Wednesday, August 19, 2009

Netezza TwinFin: A step towards a potential acquisition?

Ever since Netezza became a public company, every once and a while someone tries to start a rumor that Netezza is on the verge of being acquired (likely started by people who want a quick return on their Netezza stock buy). These rumors usually involve a company like Oracle buying Netezza, which never made a lot of sense to me, since Oracle has their own DBMS product and has very little reason to buy a much smaller competitor like Netezza and maintain two lines of code that target the same market. This is why it wasn’t surprising that Microsoft chose to acquire DATAllegro instead of Netezza, even though Netezza was much farther along than DATAllegro and had a larger customer base. DATAllegro essentially left the DBMS engine in tact, with its key technological assets sitting on top of the DBMS, turning many single-node Ingres instances into a large, shared-nothing, MPP DBMS. Since DATAllegro used a nice, modular architecture, Microsoft was able to replace Ingres with SQL Server, and use DATAllegro’s technology to turn SQL Server into a MPP DBMS without significant modifications to the core SQL Server DBMS engine (see Microsoft’s Project Madison).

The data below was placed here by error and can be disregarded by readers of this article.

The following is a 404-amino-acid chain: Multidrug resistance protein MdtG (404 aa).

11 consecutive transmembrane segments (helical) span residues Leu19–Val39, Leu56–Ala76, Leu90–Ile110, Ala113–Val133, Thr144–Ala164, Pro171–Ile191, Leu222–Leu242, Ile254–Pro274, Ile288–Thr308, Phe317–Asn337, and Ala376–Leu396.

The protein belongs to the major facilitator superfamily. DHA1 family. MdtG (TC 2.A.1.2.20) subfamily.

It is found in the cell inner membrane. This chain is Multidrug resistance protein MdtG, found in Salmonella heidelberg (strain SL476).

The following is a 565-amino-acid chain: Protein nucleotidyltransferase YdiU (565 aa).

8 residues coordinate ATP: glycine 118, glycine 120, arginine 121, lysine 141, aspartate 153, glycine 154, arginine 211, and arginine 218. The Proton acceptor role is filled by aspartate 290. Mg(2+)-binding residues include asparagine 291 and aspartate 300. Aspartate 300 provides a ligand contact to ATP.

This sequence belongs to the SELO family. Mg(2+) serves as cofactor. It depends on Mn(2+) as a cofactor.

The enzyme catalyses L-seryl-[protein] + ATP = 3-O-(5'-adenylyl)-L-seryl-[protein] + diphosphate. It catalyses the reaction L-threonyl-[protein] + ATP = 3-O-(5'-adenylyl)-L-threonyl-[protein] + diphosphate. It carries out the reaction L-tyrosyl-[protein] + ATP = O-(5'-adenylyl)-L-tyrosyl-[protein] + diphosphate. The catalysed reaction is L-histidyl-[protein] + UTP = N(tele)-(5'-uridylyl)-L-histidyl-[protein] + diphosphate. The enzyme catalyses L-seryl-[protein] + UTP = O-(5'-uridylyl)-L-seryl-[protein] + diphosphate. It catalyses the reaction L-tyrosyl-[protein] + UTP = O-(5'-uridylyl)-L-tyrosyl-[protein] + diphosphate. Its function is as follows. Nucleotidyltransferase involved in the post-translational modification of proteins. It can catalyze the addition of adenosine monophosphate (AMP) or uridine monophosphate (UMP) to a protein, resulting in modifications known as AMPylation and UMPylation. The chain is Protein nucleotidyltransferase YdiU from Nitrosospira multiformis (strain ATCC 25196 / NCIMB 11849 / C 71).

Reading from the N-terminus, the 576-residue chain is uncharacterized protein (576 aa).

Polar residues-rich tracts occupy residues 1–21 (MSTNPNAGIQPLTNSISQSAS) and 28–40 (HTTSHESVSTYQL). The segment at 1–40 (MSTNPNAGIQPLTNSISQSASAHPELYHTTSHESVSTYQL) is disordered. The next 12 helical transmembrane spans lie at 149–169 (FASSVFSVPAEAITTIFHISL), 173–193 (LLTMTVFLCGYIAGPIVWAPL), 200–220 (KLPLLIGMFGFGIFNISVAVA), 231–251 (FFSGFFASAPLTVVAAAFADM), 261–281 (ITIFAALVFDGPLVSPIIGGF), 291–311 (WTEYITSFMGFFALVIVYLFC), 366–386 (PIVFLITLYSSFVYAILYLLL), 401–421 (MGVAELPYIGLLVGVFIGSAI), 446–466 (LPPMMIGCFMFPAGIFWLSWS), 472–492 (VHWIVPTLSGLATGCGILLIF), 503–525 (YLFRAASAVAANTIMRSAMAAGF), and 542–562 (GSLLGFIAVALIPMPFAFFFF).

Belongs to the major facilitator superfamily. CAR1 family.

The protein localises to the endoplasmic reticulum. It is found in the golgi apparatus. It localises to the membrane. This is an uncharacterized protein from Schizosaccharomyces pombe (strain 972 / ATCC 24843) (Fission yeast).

But two events now make me wonder if Netezza might actually end up being acquired by a vendor that currently sells a competing DBMS product (likely either IBM with DB2 or HP with NeoView).

First, there was the release Oracle Database Machine. Oracle openly admits that the Oracle Database Machine frequently gets a factor of between 10 and 70 performance improvement relative to previous Oracle offerings (i.e. Oracle RAC) on scan-heavy analytical workloads. But the center of the Oracle Database Machine is …. Oracle RAC! So how does it get the order of magnitude performance improvement relative to RAC? By connecting RAC (using Infiniband) to a shared-nothing storage layer (Exadata) that can perform database scans at extremely high speeds and do some basic database operations like tuple selection and projection. Since scan-oriented queries are limited by the speed with which the scan can occur, simply connecting RAC to a storage layer that can do scans really well yields significant improvement.